Let me start this review by first stating that yes, I SPIT ON YOUR GRAVE is a remake of the 1978 movie of the same name (also known as DAY OF THE WOMAN) and no, this will not be a comparison piece. If it (or any movie) needed to be remade or not is debatable, but this is a review of the movie on its own merits.
Jennifer Hills (Sarah Butler) is a young novelist working on a new novel who leaves the big city to work in the peace and quiet offered by a remote cabin she’s rented in the country. Unfortunately for her, some of the locals bumpkins have a little too much free time on their hands and want to show Jennifer a good time. Too bad their idea of a good time is to put Jennifer through a truly humiliating ordeal of torture and gang-rape. She is able to escape their intended coup de grâce, resulting in Jennifer exacting some violent acts of retribution against her attackers that have to be seen to be believed. Check out the trailer:
Although I enjoyed I SPIT ON YOUR GRAVE, I was puzzled by the fact that the movie is packaged and advertised primarily featuring Jennifer –whether she is holding a knife, a pair of gardening shears or just staring menacingly at the camera — she’s the primary focus. But for a large chunk of the of the movie she disappears and is almost forgotten as a character, the main character at that.
Instead the film shifts focus on the men who assaulted her and how they react afterwards during their frantic search for her (hopefully) dead body in the days following the attack. I felt Director Steven R. Monroe (SASQUATCH MOUNTAIN) was trying to illicit some sort of sympathy for the local yokel rapists, but I did not care one iota about their worries and fears or how they were dealing with what they had done.
While watching what these men did in the days after attacking Jennifer was somewhat interesting, I did find it a little frustrating that it took time away from what I really wanted to see — Jennifer bringing down her furious vengeance upon their red necks.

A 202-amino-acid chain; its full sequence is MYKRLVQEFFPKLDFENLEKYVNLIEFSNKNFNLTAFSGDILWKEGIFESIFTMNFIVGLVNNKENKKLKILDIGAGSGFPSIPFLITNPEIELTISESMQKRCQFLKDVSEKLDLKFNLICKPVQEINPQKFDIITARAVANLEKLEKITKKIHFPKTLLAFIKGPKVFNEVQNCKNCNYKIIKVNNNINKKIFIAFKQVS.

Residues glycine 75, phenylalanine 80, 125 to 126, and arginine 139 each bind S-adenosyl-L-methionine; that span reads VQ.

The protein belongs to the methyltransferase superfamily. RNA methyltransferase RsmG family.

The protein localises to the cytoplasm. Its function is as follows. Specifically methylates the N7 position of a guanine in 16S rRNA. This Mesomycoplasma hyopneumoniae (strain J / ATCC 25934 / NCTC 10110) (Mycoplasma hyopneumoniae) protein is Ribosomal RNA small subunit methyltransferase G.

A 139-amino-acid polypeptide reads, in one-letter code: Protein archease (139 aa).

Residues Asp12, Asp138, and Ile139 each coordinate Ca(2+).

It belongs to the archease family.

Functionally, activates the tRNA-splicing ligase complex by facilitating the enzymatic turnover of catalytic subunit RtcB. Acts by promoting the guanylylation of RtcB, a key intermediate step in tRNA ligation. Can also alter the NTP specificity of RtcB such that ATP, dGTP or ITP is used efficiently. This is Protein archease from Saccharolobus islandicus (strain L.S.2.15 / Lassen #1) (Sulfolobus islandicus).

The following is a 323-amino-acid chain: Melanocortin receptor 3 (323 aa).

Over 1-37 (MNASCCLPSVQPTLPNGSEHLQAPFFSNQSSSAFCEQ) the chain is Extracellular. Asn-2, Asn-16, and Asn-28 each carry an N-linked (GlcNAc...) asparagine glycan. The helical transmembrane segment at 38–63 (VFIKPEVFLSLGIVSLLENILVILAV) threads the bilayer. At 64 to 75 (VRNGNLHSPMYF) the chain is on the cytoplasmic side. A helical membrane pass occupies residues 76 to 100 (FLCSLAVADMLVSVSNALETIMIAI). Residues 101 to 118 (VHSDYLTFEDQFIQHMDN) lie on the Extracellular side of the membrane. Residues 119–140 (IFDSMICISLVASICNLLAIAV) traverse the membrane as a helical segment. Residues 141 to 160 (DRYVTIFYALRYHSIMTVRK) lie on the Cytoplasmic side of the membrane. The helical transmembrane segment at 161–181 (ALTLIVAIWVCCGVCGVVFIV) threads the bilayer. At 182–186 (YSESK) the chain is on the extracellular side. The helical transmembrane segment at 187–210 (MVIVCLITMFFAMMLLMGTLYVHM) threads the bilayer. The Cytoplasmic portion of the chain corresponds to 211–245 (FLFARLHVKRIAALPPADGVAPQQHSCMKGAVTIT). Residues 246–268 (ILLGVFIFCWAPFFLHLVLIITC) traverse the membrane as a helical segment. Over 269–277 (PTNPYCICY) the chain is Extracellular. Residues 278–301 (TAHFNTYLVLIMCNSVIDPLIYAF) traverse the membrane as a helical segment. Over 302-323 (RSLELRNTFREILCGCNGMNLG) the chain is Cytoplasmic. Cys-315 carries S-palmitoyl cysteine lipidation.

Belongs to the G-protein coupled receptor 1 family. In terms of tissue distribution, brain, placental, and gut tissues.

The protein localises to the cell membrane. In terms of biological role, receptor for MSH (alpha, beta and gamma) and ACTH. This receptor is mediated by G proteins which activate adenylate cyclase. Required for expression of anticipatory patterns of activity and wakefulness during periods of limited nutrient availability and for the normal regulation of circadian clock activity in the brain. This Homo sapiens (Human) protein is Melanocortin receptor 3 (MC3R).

As you might expect from a movie with this type of subject matter, it’s an exceptionally dark film. Aside from a relatively gentle opening act, I SPIT ON YOUR GRAVE maintains a brutal and nasty vibe throughout much of its running time.
So much so that it’s very much a horror movie more than a revenge thriller or lurid exploitation flick. It’s cold and merciless throughout and doesn’t imply any violence, choosing to force itself upon you in all its gruesome glory, keeping the camera on the violence rather than cutting away. Visually, the film itself gets darker as it progresses, creating a sense of foreboding and warning you of the nastiness coming your way.
Most of the cast did a great job, specifically Sarah Butler and Andrew Howard as Sheriff “Ass Man” Storch. Both of their performances were raw, brave and very realistic. The same could not be said for the country-fried henchmen. Although they probably played their parts as written, they often came across a bit too cartoonish in places. This isn’t a movie that needs any levity and they came dangerously close to giving us that at times.
If you want to watch an uncompromising, sometimes close to unwatchable, excursion into violence and retribution, you could do a lot worse than this. Even though it’s a remake, it’s a good movie in its own right and one that all involved should be proud of.
Rating:Tags: Crime, Horror, movie, revenge, review